Louisiana Insurance Commissioner Jim Donelon has announced that Americas Insurance Company will waive a separate deductible for Hurricane Delta for insureds that were impacted by both hurricanes Laura and Delta, provided they have satisfied their full named-storm deductible. For policyholders who were under their deductible for Hurricane Laura, the remaining balance will be charged for Hurricane Delta, a large savings for those policyholders. “I applaud our homeowners insurers for supporting their Louisiana policyholders during these difficult times,” said Commissioner Donelon. “The financial cost of two hurricanes in less than two months to the same community is a massive burden to bear. I urge other insurers to recognize the seriousness as Americas and USAA have done and to commit to waiving any additional deductibles for those unfortunate enough to be affected by both storms.” Named-storm/hurricane deductibles are typically two percent to five percent of the insured value of a home. Americas Insurance Company’s regular policy deductibles are typically $500 to $2,500 per claim. In 2019, the Americas Insurance Company group covered 1.1 percent of the homeowners insurance market in Louisiana.
Louisiana’s single-season named-storm/hurricane deductible law prevents admitted insurance companies regulated by the Louisiana Department of Insurance from charging more than one named-storm/hurricane deductible per year. But the law leaves companies free to charge the normal policy deductible on subsequent claims once the named-storm/hurricane deductible has been exhausted during a calendar year. The Louisiana Legislature created the single-season deductible law in 2009 after hurricanes Gustav and Ike hit Louisiana and Texas two weeks apart in 2008, illustrating the potential for two hurricane deductibles in the same season.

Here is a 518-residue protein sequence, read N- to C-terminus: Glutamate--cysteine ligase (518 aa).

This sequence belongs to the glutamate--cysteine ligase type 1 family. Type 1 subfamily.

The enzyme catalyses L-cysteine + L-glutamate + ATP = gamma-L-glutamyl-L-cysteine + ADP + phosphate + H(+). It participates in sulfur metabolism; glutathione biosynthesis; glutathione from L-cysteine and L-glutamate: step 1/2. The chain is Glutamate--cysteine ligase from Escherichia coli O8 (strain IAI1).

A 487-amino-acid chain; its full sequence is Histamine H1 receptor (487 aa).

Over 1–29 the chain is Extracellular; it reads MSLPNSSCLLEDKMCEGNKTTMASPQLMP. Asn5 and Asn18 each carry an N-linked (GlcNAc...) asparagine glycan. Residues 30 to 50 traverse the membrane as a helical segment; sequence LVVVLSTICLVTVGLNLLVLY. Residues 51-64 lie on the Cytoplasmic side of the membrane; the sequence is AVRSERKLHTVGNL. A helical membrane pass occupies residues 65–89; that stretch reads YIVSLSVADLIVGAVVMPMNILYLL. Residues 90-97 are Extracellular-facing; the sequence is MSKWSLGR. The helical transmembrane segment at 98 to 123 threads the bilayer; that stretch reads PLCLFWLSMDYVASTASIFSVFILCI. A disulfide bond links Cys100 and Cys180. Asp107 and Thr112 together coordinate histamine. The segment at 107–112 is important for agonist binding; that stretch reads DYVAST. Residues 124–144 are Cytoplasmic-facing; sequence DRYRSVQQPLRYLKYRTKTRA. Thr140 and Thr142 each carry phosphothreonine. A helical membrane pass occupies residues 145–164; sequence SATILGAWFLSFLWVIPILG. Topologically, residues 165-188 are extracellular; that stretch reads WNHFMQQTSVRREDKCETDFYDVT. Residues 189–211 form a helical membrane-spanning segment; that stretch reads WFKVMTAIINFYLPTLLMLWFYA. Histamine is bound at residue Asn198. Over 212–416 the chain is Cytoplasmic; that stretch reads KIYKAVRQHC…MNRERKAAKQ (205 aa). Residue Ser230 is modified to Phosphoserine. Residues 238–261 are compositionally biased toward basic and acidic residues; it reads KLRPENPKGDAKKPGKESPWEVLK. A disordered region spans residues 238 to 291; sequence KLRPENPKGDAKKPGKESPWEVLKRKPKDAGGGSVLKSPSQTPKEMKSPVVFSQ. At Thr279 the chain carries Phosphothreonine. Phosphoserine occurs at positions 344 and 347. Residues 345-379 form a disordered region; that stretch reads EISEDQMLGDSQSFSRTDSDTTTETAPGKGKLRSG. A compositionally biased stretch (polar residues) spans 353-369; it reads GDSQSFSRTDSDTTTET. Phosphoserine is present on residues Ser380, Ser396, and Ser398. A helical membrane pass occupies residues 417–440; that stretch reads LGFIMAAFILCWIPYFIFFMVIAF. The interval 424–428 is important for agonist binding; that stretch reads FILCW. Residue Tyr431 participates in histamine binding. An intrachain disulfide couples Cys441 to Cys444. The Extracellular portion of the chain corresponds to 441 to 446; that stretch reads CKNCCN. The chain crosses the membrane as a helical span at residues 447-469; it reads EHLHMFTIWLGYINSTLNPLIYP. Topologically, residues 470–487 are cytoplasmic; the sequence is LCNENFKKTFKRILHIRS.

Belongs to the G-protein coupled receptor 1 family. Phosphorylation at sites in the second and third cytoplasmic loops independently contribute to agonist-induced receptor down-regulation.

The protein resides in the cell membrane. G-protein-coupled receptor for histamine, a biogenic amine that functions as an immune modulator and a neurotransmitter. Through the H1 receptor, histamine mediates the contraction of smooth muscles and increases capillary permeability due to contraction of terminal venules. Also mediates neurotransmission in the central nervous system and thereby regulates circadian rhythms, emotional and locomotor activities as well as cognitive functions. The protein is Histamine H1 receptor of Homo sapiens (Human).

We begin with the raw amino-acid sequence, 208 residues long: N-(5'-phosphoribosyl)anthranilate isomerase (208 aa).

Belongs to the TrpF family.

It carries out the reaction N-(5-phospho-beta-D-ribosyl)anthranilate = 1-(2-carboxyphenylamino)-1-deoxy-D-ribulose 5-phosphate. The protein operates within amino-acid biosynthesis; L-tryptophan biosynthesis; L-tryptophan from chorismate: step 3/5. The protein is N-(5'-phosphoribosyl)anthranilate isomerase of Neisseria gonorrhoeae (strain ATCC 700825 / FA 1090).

The Louisiana Department of Insurance (LDI) has directed property and casualty insurance companies in the state, including those that write private and/or excess flood coverage, as well as surplus lines insurers, to report claims data arising from Hurricane Delta. This is the second hurricane claims data call issued by the LDI this year, following a data call for claims information stemming from Hurricane Laura. The first report is due Nov. 27 for claims reported as of Nov. 20.